Saturday, January 08, 2011

Nigerian Christians victims of the Dogo Nahawa attack

"When you are going home from work in northern Nigeria and you are a Christian, it is very possible that you may not come home at night. But it is possible to come home at night even if you are caught, if you are willing to say 'Allah is god and Mohammed is his prophet.'

"Think about your family at home, and imagine that you are on your way home and you are stopped by a mob of vicious people saying, 'Repeat after me or die.' Suddenly I realize our faith in the West may be fairly broad theologically, but it is not all that deep sometimes. These people in Nigeria, they don't know a lot of answers to Bible stories, and they probably can't give a good discussion on why Arminianism and Calvinism are right or wrong. But I can tell you that when people step up to them with a gun or a knife, and they are asked, 'Will you repeat after me?' and they say, 'No, Jesus is Lord,' their theology is very deep and we need that. I need that."

Dr. Paul met with doctors who treated victims who survived the March 2010 Dogo Nahawa attack in Nigeria. He comments further: "I have been an orthopedic surgeon now in practice for 25 years, and I have done a lot of emergency room work. I think 500 or 501 is the total number of people in this grave, approximately 450 from Dogo Nahawa and another 50 from the sister village that also tried to escape the Muslim attackers are buried here as well.... I have not seen this level of human tragedy in all my time I don't think, at least in such a concentrated form. It affected me because of the ... volume of it and seeing beyond, and knowing what the injury means to the person, and knowing how little resources are available in this country. As I prayed, I said 'God, what are you doing here? What is this?' I just had a terrible time with it.

A boy sitting with his mother cries
during a funeral for people killed in
religious attacks in the
Dogo Nahawa village
"The thing that struck me about these Christians, besides the depth of their commitment, was - and probably related to their commitment - was their ability to forgive. I am just amazed at their ability, supernaturally I am sure, to forgive their tormentors.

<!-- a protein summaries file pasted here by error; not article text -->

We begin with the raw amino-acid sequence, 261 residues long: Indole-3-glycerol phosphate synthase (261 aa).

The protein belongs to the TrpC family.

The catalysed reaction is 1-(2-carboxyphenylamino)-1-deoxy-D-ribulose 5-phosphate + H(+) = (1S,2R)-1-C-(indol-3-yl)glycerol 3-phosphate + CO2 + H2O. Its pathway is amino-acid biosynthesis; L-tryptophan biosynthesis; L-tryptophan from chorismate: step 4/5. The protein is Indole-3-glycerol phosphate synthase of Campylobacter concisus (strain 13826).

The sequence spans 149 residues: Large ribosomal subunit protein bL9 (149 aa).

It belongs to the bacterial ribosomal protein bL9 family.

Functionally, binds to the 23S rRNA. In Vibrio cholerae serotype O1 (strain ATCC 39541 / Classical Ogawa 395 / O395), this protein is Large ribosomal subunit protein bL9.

"They haven't given up. They believe that they are going to carry on."

(from Voice of the Martyrs, January 2011 newsletter)

(for more, see news stories from,

1 comment:

  1. When you are so poor, and a christian, you are forced to look to the future, to heaven where you will live forever with Jesus in peace, it makes life in this world seem less important. They don't have much money to give to causes, they ARE the cause. They are in a different situation than us, they have less responsibility because they HAVE less, it gives a sense of freedom in Christ, where their spirit is the FOCUS, because this life cannot compare, and they are free to grow, to love, to forgive, this is their life focus. The more you have, the more weight you have, not only of distractions, but of responsibility. The test Jesus gave the rich man was to see his depth of devotion, having so much experience depending on riches to save his life in this world, he failed the test. It is SO hard for a rich man to enter into the kingdom of heaven for this reason. Can we really give it all up for Jesus? As a strong believer, when faced with death it wouldn't be in question. Here in America we are faced with much different trials. Do we stand or fall, deny or trust & obey Jesus on a day to day basis? How often do we get faced with the option to directly deny Jesus here in America? I know of only 1 so far. The girl who got shot in the head at the Columbine tragedy. The boys were atheists and evolutionists (the shirts they were wearing told the story)... they directly aske her if she believed in God, to which she replied "Yes, I believe in God!" and then they shot her in the head...there was a witness hiding who relayed the story. I can only imagine being in these people's shoes who died for Christ, but imagine being the witness who survived!